The Zikmund Villa

Date –1935 / –1953 (P) 1954 (R)
Architect Zdeněk Plesník
Code Z7
Address Žlebová 2894, Zlín
Public transport Public transport: Padělky I (TROL 4, 5)
GPS 49.2342400N, 17.6769172E
Monument preservation The Zikmund Villa is a monument listed under the number ÚSKP 50697/7-8928
  • Petr Všetečka, 3 vily architekta Zdeňka Plesníka – katalog výstavy Galerie J. Fragnera Praha, Brno, Zlín, 2001

According to Zikmund's memoir, one of the reasons the travellers Miroslav Zikmund and Jiří Hanzelka decided to move to Zlín was their exposure to the city on a ski ride from the Moskva Hotel to Kudlov to the film studios, where they were preparing a new documentary. If they had taken the route from Vinohrady to Barrandov in Prague, such a ride would have been impossible. Coincidentally, in 1953, the director Elmar Klos decided to sell a functionalist villa built in 1935.
The house, in the newly emerging district of Nivy, on a gentle slope with a large garden, was built by Baťa's support fund for Josef Januštík, Klos's stepfather and the first governor of the Zlín district. The project of a two-storey villa with a flat roof was developed in the Construction Department of the Baťa company, but the author is not mentioned in the plans. Unlike most of the company's family houses, Januštík's villa had a light coloured texture façade called “brizolit”, and the long strip window on the south-western façade was also unusual. The simple structure of the cube is extended by a corner bay window, in the middle of which a typical round reinforced concrete "Baťa" column was placed. In the mid-1930s, this element can be understood as representing the interconnection of Januštík with the environment, which he managed as governor and which most represented the activities of the Baťa company. A single-arm staircase divided the ground floor into an operating section (kitchen, hall, maid's room) and a common area (dining room with a common room). Upstairs were two bedrooms, a guest room, and a bathroom. From the hall you entered the corner terrace where a distinctive glass brick window illuminated the interior.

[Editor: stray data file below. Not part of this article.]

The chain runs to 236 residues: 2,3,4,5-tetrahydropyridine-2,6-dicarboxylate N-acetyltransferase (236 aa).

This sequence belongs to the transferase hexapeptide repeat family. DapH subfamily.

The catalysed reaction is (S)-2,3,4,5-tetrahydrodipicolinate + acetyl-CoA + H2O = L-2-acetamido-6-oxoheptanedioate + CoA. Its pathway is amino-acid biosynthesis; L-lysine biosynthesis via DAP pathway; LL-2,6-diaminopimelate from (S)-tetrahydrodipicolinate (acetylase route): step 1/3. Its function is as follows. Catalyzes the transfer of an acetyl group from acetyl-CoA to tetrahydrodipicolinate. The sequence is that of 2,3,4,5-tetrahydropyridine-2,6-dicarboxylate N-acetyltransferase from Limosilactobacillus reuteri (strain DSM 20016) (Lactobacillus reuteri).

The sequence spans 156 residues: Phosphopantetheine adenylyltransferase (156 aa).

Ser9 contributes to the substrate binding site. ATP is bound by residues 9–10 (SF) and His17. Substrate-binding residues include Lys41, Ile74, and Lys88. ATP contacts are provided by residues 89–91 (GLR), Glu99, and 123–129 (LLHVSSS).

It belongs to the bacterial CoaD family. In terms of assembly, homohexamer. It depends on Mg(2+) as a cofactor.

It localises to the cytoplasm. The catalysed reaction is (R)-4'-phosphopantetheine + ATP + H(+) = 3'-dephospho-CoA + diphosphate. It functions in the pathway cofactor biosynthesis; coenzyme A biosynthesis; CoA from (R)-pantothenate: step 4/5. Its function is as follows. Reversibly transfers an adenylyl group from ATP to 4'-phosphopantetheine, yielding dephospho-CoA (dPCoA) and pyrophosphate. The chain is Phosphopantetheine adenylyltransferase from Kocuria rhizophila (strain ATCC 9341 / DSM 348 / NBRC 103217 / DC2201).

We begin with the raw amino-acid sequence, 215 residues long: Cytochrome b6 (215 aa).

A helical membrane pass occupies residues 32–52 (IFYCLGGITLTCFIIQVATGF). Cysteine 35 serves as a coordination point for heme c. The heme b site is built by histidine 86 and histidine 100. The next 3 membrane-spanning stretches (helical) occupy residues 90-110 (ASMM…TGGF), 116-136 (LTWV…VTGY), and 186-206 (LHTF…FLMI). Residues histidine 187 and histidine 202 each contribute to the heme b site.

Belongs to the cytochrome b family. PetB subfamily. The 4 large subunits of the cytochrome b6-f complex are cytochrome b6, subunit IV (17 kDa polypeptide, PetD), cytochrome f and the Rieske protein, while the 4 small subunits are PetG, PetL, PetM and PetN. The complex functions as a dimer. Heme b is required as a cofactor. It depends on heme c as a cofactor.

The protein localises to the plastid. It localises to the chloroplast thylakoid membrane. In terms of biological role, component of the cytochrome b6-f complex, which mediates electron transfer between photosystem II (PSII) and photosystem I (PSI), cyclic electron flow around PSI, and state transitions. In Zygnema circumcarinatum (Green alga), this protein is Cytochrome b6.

Elmar Klos sold the villa to Miroslav Zikmund on March 26, 1953, and in the same year the Zlín architect Zdeněk Plesník, an employee of Centroprojekt, worked on a project to adapt the house. He would use a similar concept in the following houses built for Zikmund's colleague Jiří Hanzelka and the composer Zdeněk Liška. The exterior of the villa combines diverse materials; a stone plinth in the basement contrasts with a precast concrete railing on the adjoining terrace. In Zlín, we can observe this element in a number of other post-war buildings in the eastern part of the city (eg Morýs Houses, Collective House, Tower Houses). The perforated precast elements run uninterrupted under the window openings of the bay window and give the façade a more subtle, almost decorative appearance. The plasticity of the light coloured texture façade is supported by the subtle concrete lining around the window openings.